Charity fundraisers subject to new rules

 
Charity fundraisers (generic) Chuggers are not allowed to stand within 3m of a cash machine or shop doorway

Charities now face fines of at least £1,000 if their street fundraisers breach rules designed to protect members of the public.

The restrictions mean that fundraisers, typically referred to as "chuggers", cannot follow a person for more than three steps.

The introduction of the scheme follows a year-long trial.

Chuggers have been criticised for hassling people to set up direct debits, but others say they are vital.

Start Quote

I have also been chased down the street a couple of times by persistent chuggers when I said I wasn't interested, which made me feel unbelievably uncomfortable and embarrassed”

End Quote Katy Dickinson, Nottingham

The new regime, to be enforced across the UK by the Public Fundraising Regulatory Association (PFRA), also means street fundraisers must not:

• stand within 3m of a shop doorway, cash machines, pedestrian crossing or station entrance

• sign up anyone to a direct debit who, due to illness, disability, drugs or drink, is unable to give informed consent

• approach members of the public who are working, such as tour guides or newspaper vendors

Breaches of the rules carry penalty points of up to 100 points for the fundraising organisation.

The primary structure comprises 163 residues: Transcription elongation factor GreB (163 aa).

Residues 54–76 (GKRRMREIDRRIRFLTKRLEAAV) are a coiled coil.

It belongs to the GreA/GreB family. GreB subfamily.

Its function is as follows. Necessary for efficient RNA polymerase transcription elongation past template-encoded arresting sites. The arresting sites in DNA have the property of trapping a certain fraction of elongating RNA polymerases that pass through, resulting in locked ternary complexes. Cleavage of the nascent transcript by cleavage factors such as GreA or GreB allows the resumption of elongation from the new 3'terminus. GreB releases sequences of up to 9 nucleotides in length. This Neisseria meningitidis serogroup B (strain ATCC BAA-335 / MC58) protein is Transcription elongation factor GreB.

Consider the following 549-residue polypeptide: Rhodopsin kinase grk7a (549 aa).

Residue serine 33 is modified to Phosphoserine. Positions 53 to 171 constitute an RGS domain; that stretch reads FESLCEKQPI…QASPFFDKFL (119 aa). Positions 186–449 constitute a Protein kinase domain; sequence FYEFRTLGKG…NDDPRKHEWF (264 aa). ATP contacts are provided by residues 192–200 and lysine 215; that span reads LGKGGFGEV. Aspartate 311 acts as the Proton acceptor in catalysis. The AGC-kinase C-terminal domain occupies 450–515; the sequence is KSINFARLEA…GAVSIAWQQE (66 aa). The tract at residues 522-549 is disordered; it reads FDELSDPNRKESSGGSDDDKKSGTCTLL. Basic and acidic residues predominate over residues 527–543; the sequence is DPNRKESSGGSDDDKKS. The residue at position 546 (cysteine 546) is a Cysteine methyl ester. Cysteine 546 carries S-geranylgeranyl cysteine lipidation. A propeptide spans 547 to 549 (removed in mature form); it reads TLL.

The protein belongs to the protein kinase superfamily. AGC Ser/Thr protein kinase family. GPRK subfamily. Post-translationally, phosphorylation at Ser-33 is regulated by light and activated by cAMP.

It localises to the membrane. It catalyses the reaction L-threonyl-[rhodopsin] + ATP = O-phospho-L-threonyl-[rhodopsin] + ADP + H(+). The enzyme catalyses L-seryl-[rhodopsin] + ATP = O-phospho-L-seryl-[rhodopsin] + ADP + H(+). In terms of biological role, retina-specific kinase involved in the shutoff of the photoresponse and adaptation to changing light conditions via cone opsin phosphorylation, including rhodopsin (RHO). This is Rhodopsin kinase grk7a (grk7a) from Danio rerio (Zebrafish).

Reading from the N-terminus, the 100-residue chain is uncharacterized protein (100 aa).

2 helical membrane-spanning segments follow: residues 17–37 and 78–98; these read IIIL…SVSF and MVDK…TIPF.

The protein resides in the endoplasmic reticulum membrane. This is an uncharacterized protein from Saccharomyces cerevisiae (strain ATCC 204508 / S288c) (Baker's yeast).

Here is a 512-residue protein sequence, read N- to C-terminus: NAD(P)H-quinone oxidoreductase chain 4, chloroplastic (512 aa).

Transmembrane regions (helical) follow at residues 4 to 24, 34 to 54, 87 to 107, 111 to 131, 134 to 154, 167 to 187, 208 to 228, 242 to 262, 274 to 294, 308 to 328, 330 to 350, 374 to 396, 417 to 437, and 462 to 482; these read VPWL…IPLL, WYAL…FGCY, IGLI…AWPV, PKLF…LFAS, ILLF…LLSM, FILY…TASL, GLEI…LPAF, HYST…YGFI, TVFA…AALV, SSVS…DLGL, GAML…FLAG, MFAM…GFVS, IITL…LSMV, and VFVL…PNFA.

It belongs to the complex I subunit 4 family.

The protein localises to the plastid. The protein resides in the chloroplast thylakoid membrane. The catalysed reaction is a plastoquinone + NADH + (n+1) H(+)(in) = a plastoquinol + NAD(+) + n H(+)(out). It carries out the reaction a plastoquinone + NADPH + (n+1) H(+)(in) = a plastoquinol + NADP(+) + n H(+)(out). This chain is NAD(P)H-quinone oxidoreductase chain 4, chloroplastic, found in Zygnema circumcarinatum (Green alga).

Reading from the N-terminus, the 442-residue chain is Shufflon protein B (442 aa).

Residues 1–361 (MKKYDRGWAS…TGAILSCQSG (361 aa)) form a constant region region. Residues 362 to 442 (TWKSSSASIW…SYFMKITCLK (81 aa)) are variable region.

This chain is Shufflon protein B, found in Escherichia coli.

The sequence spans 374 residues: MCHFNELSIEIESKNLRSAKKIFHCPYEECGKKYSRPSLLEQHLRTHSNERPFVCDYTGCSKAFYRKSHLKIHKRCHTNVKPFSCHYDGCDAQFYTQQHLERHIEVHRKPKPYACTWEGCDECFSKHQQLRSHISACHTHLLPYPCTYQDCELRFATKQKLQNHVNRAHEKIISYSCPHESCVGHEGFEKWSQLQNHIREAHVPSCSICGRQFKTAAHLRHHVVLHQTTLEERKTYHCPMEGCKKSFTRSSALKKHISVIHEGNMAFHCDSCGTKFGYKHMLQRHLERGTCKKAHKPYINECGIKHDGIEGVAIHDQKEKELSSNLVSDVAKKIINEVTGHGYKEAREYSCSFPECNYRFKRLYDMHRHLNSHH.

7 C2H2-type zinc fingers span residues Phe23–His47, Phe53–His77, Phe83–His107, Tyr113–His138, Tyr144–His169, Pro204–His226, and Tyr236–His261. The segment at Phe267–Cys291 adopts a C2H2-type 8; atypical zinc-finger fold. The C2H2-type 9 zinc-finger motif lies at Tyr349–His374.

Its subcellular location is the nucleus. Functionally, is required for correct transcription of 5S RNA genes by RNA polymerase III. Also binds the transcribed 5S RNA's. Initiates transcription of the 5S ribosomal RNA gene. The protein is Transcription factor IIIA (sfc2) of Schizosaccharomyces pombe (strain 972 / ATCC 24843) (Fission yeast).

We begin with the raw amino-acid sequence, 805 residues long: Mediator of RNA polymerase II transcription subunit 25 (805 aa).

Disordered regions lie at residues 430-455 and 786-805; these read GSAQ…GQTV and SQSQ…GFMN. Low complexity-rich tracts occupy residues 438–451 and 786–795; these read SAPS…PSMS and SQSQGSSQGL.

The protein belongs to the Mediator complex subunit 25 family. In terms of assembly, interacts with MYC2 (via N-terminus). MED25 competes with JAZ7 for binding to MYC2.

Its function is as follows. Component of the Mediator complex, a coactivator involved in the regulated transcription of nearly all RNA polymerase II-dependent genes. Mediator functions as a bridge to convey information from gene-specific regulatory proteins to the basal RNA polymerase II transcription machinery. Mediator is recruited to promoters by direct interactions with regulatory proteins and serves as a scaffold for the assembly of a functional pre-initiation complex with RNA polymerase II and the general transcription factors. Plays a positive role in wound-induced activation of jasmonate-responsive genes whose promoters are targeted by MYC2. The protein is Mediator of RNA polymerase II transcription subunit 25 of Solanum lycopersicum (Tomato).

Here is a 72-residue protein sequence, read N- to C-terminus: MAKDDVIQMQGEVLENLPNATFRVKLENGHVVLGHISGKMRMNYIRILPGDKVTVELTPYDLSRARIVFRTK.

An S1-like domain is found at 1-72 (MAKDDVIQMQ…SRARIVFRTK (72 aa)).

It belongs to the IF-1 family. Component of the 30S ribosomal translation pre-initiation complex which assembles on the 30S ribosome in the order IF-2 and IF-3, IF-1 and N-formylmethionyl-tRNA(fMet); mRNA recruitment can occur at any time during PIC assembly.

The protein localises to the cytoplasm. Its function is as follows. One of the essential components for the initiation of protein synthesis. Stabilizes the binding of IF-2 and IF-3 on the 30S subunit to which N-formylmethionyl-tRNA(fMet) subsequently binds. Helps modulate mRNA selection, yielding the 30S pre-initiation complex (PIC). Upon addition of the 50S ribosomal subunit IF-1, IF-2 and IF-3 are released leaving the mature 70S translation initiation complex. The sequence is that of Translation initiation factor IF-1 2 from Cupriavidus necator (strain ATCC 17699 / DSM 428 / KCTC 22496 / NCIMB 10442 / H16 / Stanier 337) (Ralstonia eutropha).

Each charity has a threshold of 1,000 points before having to pay fines. Once this threshold is breached, charities must pay a monetary fine equal to £1 per point, with all further breaches all carrying a £1 per point fine.

At the end of the financial year, the charity's point balance is reset to zero.

All the money raised through the fines system will be used to improve compliance checks, in what the PFRA says creates a "virtuous circle".

"The more people that break the rules, the more money we have for providing compliance officers to check street fundraisers are complying with the new regime," said Ian MacQuillin, PFRA head of communications.

PFRA will monitor compliance with the new roles via spot checks, as well as so-called mystery shoppers who pretend to be a member of the public and then report back.

'Commercialisation'

Start Quote

True philanthropy is not gained by the quick-fix tactics of waylaying passers-by”

End Quote Marjorie Wallace SANE

Members of the public who believe the rules have been breached should complain directly to the charity in the first instance, says the PFRA.

If they feel the charity's response is unsatisfactory, the PFRA says they should then escalate their complaint by reporting it to the independent regulatory body, the Fundraising Standards Board.

"For a form of fundraising that is so regularly in the limelight, it is vitally important that fundraisers work to the highest possible standards in order to maintain the confidence of the public, media, and central and local government," says Sally de la Bedoyere, chief executive of the PFRA.

Marjorie Wallace, the chief executive of the mental health charity SANE, which has never used street fundraisers, welcomed the rules.